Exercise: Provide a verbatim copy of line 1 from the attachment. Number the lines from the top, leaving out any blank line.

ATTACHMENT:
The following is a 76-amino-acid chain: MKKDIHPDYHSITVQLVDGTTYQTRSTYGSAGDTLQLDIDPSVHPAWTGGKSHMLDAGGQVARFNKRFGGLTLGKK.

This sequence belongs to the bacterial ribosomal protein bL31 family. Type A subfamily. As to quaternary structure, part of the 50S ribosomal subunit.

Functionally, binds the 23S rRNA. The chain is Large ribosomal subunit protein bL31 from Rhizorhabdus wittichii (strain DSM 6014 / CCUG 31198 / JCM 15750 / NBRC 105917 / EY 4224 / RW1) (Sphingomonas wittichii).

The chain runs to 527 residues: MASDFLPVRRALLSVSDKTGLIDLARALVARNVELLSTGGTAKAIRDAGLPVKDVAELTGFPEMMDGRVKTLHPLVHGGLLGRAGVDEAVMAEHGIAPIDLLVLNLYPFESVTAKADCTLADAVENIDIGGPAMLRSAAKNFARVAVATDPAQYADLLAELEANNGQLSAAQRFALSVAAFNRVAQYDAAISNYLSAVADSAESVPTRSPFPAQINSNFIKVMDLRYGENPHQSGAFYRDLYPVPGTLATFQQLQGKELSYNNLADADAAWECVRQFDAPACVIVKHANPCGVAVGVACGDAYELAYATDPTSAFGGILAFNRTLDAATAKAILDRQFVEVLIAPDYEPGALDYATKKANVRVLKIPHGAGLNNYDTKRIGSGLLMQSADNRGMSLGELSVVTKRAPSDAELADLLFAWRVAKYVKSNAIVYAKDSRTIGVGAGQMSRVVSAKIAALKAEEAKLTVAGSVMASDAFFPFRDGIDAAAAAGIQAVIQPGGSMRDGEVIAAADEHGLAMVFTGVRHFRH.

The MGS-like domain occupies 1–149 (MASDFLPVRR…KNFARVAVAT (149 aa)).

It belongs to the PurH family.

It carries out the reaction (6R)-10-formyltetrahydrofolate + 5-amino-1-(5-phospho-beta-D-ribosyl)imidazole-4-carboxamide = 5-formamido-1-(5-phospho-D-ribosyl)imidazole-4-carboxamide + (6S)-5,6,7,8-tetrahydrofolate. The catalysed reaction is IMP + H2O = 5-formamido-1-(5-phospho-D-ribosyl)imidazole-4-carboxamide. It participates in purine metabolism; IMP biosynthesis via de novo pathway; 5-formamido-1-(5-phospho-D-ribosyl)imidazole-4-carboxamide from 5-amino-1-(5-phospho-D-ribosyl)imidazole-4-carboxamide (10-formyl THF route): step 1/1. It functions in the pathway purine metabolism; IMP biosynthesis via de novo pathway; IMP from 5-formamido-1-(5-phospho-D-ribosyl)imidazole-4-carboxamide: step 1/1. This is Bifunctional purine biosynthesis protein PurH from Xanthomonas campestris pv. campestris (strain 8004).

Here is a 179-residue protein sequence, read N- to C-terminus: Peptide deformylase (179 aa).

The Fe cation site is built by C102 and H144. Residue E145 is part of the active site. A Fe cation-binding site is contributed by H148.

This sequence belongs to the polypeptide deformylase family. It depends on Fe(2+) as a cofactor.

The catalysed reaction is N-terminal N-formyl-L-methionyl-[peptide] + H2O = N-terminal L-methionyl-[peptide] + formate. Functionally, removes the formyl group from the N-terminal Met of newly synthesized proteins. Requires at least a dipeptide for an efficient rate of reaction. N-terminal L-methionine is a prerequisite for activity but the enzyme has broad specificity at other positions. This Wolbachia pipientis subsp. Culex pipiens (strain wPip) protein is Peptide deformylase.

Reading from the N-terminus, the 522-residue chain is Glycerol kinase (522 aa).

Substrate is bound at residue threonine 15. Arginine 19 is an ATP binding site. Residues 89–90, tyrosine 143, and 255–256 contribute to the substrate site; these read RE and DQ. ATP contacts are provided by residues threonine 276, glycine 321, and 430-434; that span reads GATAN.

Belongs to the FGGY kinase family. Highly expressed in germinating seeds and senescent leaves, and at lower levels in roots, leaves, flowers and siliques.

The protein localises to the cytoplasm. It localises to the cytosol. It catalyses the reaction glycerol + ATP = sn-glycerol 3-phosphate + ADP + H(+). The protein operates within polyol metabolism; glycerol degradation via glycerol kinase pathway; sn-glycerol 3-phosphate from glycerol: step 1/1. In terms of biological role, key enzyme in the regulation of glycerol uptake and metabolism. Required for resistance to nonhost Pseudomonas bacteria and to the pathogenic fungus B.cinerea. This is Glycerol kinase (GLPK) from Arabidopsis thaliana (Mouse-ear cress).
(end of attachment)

The following is a 76-amino-acid chain: MKKDIHPDYHSITVQLVDGTTYQTRSTYGSAGDTLQLDIDPSVHPAWTGGKSHMLDAGGQVARFNKRFGGLTLGKK.